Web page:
Sunday, August 06, 2006
"In short, the big clock was running as usual, and it was time to go home. Sometimes the hands of the clock actually raced, and at other times they hardly moved at all. But that made no difference to the big clock. The hands could move backward, and the time it told would be right just the same. It would still be running as usual, because all other watches have to be set by the big one…"
Kenneth Fearing, born in Oak Park, Illinois in 1902, three years after Ernest Hemingway, drank himself to death just short of his 59th birthday. The Big Clock, which came out in 1946, dazzled critics (and impressed the hard-to-impress Raymond Chandler) and was based on the six months Fearing spent at Time, Inc. – one of the few jobs he could ever hold for long. Its lead character, a womanizing boozer named George Stroud, edits a magazine called Crimeways for a weird publishing tycoon whose blond mistress is murdered after a surreptitious fling with Stroud – a murder Stroud himself is ordered to look into by his boss.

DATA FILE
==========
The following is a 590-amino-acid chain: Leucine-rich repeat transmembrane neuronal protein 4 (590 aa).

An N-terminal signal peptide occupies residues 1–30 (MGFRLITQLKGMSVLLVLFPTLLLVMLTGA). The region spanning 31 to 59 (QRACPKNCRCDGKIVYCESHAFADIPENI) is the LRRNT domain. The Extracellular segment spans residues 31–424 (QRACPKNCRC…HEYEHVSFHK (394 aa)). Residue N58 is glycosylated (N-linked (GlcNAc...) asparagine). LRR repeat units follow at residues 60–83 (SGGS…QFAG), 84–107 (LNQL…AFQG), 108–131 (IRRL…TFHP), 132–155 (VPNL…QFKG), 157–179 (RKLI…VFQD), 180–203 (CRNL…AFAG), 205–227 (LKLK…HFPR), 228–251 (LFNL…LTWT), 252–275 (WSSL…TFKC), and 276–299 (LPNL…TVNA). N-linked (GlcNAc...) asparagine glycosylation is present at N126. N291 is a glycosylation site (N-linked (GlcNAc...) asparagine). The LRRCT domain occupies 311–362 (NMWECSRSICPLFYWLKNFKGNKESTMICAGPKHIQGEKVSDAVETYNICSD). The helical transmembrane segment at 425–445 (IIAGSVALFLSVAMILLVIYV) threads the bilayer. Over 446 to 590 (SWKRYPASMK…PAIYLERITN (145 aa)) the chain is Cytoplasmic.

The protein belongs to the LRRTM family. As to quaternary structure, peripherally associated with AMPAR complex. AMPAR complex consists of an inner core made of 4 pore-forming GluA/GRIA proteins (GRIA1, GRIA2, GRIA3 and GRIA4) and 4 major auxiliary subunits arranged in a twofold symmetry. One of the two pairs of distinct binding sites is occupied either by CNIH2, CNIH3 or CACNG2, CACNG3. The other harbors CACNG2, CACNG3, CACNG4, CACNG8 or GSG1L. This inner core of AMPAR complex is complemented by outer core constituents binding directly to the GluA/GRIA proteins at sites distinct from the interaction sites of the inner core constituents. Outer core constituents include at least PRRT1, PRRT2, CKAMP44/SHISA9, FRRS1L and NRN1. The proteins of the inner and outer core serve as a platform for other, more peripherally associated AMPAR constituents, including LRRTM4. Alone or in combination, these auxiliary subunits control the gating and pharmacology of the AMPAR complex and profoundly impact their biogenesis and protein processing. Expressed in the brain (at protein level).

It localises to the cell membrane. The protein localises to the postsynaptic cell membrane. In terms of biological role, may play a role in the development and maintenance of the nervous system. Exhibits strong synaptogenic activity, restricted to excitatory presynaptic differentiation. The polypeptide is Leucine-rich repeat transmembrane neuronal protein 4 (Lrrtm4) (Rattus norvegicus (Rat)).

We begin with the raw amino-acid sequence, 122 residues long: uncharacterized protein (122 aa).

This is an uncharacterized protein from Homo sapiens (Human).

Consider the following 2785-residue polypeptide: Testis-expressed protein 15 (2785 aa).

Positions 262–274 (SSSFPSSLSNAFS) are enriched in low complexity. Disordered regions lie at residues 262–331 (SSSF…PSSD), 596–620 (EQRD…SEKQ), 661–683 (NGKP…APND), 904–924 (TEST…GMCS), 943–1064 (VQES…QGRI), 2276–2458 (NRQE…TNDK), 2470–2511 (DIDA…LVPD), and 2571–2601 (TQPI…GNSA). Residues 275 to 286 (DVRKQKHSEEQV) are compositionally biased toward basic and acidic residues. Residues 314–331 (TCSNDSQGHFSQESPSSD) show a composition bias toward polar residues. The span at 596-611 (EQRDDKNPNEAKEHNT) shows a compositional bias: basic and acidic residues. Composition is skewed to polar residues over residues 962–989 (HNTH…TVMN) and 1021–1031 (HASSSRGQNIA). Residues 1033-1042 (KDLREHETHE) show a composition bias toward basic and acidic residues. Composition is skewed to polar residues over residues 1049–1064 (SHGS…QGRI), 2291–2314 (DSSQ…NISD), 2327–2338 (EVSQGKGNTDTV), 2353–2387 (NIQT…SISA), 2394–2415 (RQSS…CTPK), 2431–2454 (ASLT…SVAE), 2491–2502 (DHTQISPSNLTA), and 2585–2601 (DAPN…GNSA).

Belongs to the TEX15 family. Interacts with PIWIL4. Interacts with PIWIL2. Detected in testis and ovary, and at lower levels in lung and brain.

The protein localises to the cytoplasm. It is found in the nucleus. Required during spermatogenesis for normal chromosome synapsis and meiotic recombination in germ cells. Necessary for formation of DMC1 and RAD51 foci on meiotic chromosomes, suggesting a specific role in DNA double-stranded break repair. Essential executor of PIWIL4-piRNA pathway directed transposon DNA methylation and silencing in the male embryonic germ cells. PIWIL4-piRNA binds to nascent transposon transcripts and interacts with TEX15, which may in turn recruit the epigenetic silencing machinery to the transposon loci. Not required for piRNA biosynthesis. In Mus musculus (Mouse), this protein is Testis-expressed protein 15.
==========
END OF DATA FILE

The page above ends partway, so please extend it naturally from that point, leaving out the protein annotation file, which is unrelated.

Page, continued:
Both tough and strikingly poetic, Fearing's book (which was filmed twice – once with Ray Milland as Stroud and a superb Charles Laughton as the publisher, and most recently as No Way Out with Kevin Costner) is definitely an important look at American values after WW II. All credit to the New York Review of Books and their paperback branch for this handsome reprint.
Posted by dick adler at 1:02 PM